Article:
It is therefore proposed, in accordance with another feature of the invention, to allocate, for the formation of the lZ-element code groups of the three special combinations, to the 7-element combinations thereof those of the S-element combinations which normally belong to the combinations of the 7elernent code, which are-with the exception of an element ofthe kind which is contained four times in the 7-element code symbol-a mirror image of the corresponding special combination in the 7ele ment code.

Of all the falsification possibilities of the 7element code, the one -on which six elem-ents will produce an y VS-element code.

printer machine in the -element code are in customaryV accurate mirror image, will lhave the least probability. An example of the construction of the 12-element combination of the three special symbols will now be given, its being assumed thereby that the polarization of the first element which is in all 7-element combinations to be considered a mark element, remains unaltered. In the following example, 0=marlr element and lzspace element.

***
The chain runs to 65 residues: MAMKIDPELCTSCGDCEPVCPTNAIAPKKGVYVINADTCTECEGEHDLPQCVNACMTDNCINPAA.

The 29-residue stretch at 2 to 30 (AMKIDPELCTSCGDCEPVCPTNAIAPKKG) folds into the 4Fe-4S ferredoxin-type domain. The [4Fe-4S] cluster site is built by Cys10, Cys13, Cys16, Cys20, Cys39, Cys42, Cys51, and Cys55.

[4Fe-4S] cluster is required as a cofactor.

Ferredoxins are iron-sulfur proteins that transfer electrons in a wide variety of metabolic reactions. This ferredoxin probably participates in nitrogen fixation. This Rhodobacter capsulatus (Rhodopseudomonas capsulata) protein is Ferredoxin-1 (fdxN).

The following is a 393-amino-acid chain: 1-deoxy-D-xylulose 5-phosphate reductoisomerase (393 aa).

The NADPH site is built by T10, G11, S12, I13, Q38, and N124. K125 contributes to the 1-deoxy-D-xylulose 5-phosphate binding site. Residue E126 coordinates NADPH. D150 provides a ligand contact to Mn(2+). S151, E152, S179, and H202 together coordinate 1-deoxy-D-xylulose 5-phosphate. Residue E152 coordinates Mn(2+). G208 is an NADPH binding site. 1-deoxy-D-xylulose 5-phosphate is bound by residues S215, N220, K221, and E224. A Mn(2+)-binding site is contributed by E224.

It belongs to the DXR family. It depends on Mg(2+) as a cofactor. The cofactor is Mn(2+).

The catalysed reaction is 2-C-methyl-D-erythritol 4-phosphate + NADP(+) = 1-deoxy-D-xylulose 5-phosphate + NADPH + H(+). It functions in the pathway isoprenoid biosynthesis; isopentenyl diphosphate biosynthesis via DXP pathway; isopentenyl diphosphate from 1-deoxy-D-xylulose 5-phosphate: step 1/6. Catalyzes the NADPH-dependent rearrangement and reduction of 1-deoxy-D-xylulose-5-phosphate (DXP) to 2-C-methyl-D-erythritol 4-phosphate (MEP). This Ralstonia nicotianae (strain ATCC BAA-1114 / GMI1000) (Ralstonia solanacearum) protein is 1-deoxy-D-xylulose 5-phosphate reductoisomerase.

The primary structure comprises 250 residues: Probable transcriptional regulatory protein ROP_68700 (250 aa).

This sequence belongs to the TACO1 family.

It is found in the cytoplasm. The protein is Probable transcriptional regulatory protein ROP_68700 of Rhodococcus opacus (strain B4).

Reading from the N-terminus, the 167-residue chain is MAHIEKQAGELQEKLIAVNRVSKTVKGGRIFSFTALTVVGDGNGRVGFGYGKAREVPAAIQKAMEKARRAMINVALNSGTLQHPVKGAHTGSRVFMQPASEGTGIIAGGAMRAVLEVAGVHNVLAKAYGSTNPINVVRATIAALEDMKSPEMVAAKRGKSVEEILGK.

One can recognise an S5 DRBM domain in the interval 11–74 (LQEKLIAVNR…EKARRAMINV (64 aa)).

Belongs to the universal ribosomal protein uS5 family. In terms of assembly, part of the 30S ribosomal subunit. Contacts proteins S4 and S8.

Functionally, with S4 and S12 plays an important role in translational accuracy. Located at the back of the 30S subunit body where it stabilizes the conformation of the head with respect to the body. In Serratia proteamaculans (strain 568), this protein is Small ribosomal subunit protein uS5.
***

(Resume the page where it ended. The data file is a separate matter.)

Signal a in 7-element code: 0101001; with the last six elementsvmirror image, there will appear: 0010110, that Iris, the letter X with the element sequence in S-element code: 10111. Accordingly, 0101001 and 10111 are combined as a IZ-element code for a.

Signal in 7-element code: 0101100; with the last six The combining Of two independent, basically Wholly,

diierent codes, to a new code with correspondingly increased index, results in a further'advantage. Continuous reception of erroneous symbols despite good transmission conditions will generally'indicate that the Vreceiver distributor is not operating in correct phase with respect to the received codeY symbol. The receiver distributor can then be manually or automatically adjusted element quirement (3 elements of one polarity andV 4 elements of another polarity).V The symbolwhich is in this manner checked is in the code converter 9 reconverted into a 5- t element symbol of the same signiiicance which is con- CTI y with storage members and the-comparison can thereforev by element until 12-element code symbols are obtained with matching 7-element and S-element portions thereof,